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This has such atmosphere! I rly love it.
I hope you find the time to do the larger-scale version of the project that you mention you'll go after in a few years. :)
Also, it reminded me of an old track I like, so I looped that in the background and wandered around with it playing alongside your wind sounds. One of my favorite feelings in video games is the sense of isolation and loneliness that comes with an atmosphere of nature and ancient lore - like in the metroid series.

Thank you so much for helping organize Procjam. It's been so cool being on discord and seeing everyone come together for the week. I learned a lot, had a fun polishing my game and adding some procedural art (still more to do...), and even met up with a kind stranger from discord in person. A few friends took part in the jam also and had a great time making some fun stuff! Cheers :)

Hey! I've been going back over this as I just made a follow-up experiment, and I wanted to tell you that I loved your comment. The track you linked is so atmospheric and rich, I really like it! Thanks so much for your kind words about Procjam - I really hope you continue to enjoy the community. I think they're really special people. Take care!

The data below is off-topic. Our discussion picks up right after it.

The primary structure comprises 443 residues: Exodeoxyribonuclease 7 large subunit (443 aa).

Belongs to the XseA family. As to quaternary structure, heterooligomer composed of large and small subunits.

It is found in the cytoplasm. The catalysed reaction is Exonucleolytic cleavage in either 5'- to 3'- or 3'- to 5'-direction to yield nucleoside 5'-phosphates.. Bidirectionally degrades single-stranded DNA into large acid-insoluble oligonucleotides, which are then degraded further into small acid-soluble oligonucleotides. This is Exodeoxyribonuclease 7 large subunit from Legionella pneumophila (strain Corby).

I really enjoyed the atmosphere and artwork of the game, the howling wind well chosen, an the art delightfully simple. I may spoil some of the game in this comment so if you're reading this before playing, think about that.

I was able to become familiar with the landscape, and was entertained by the game's limits.  The stark simplicity felt right for the environment, and aided the poetic element. 

The lack of in game log, or map, and limited field of view, served the game well. If such a project were replicated on a larger scale, then it would almost certainly lead me to take my own notes. This is something I would enjoy, and it would evoke that classic adventure game feel in the vein of Zork or CYOA books.